As the best part of a log is on the outside, cut thinner lumber (4/4) from the outside for sure, unless your customer wants all of it thicker. For lower quality logs of cherry (I believe that is what is meant by the term "crap logs" in one posting; but you did not mention that you had such logs), still grade saw them as you will still recover some upper grade pieces. After drying, lower grade pieces can be remanufactured into clear small pieces.

For the future, it would be better if the logs were 10 or 12' long, as longer lumber has many advantages in processing and value.

From contributor T:
Oh, I certainly agree that if you have two good faces 180 apart, then I'd flip the log that way, but I'd certainly look at the other faces first. Doc, I'm curious about "the thicker you cut it, the lower the grade will be." That is interesting and I'd like to know more.

From the original questioner:
Wow, this is so helpful. Much appreciated. What is the harm in cutting through the pith? My customer only wants 1" and 2" boards and doesn't have much use for 4x4's. Is it hard on the saw or is the pith on cherry logs typically of no use (warping, rotten, etc.)? I should make 1-1/4" (5/4) cuts? This is so when it's finished it becomes 7/8 boards? I'll see what he wants as far as finished boards go. He is handling the finishing. So to recap, I make my first cut, flip the log 180, make another cut, and continue this process until the log is finished?

From contributor T:
Whatever thickness of wood you want (4/4), you need to add in the thickness of your blade. If you have a bandsaw, then add 1/8 inch to 4/4 to make 1 1/8th inch. When you cut the lumber you will get a piece that is 1 inch thick because you "wasted" 1/8 inch of wood with your band blade. A 5/4 thick piece will technically turn out 1 inch wood when surfaced. Most people prefer a thicker table top and use 5/4 wood.

As far as sawing through the pith on cherry, it isn't any harder on the saw. It is usually just juvenile wood and soft, checked, rotten sometimes, etc. I've heard of most people boxing the heart to avoid this, but some do not.

Doc, I am young, so sometimes I question things written 50 years ago. Would you say that the writings in that forestry book are still the norm today? Have things changed with time and technology?

From Professor Gene Wengert, forum technical advisor:

The thickness of hardwood lumber is always a bit thicker than the nominal size. So, 5/4 must be at least 1.25" thick and is typically 1/16 or 1/8" thicker. And 5/4 does not make 1" lumber when dried, but is much thicker than that.

Regarding sawing, you do not flip after one cut. Let's say you start on the best face and saw with full taper. Then you continue sawing on that face until the adjacent faces promise higher grade (in the sawyer's opinion). Then flip 180 and saw a piece of lumber. If this piece is low in grade or the next piece will be low in grade, while the adjacent pieces promise higher grade, then it is time to turn the log 90 or 270 degrees. This is the standard rule for turning a log. Again, read the book, etc. In practice, the sawyer may delay turning in order to obtain a certain smaller size cant that might be needed for a resaw, or other reason.)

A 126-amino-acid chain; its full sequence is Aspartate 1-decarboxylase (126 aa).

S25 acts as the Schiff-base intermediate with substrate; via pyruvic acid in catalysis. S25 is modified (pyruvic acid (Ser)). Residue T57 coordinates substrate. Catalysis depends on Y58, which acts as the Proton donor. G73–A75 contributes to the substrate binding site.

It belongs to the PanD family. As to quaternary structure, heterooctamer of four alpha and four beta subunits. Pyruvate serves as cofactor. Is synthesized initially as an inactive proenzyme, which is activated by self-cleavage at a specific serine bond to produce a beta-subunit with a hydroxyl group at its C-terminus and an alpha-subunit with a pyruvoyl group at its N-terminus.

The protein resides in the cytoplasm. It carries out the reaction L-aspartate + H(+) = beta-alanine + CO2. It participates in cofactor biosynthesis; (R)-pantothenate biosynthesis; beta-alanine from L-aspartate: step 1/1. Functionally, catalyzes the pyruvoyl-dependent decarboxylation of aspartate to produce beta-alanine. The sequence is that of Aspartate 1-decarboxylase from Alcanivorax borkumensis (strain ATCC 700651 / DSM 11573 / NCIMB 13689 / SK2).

The lower grade portion of a log is on the inside, generally, so the deeper you cut, the lower the grade of lumber. If cutting 4/4, you might get an FAS-1 face piece on the outside and then a No.2 piece next. If you cut 8/4 instead, you would get a No.2 Common piece, as that is the grade of the inside face. Remember that hardwoods are graded from the worst face.

Regarding the question asked, you would continue cutting the log entirely into lumber, rotating according to the rule mentioned. You would not make a 4x4 cherry cant or other size as there is really no market for low grade of such size. Saw the entire log into lumber.

Regarding lumber size, if he wants 7/8" or even 15/16", then cut 4/4, which is actually 1-1/16" or a bit thicker. Do not cut 5/4 (1.25 or so) to get 7/8" finished.

Note to contributor T: Technically speaking, the rules are that 5/4 must be 1.25" minimum thickness green and also when air-dried. When kiln-dried, the thinnest allowed is 1/16" under 1.25", or 1-3/16". This is the minimum and so most pieces will be a bit thicker rather than having all pieces right at the minimum.

I am not clear on what the discussion is about when saying that you add the thickness of the blade to the size of the lumber. Perhaps he means that when sawing 4/4 (actual size 1-1/16") that you do not move the log or cant 1-1/16" and take the next cut, but you move the log 1-1/16 plus the thickness of the blade, so that the lumber will be 1-1/16 as you require. (Some saws move the saw and not the log; so just change the wording if this is the case for you.)

From contributor T:
Doc, I was just basically trying to make sure that he made the boards thick enough for their required usage, i.e., he didn't cut a 4/4 board 7/8 inch thick. That's about it. Thanks for the explanation on the 8/4. It made perfect sense.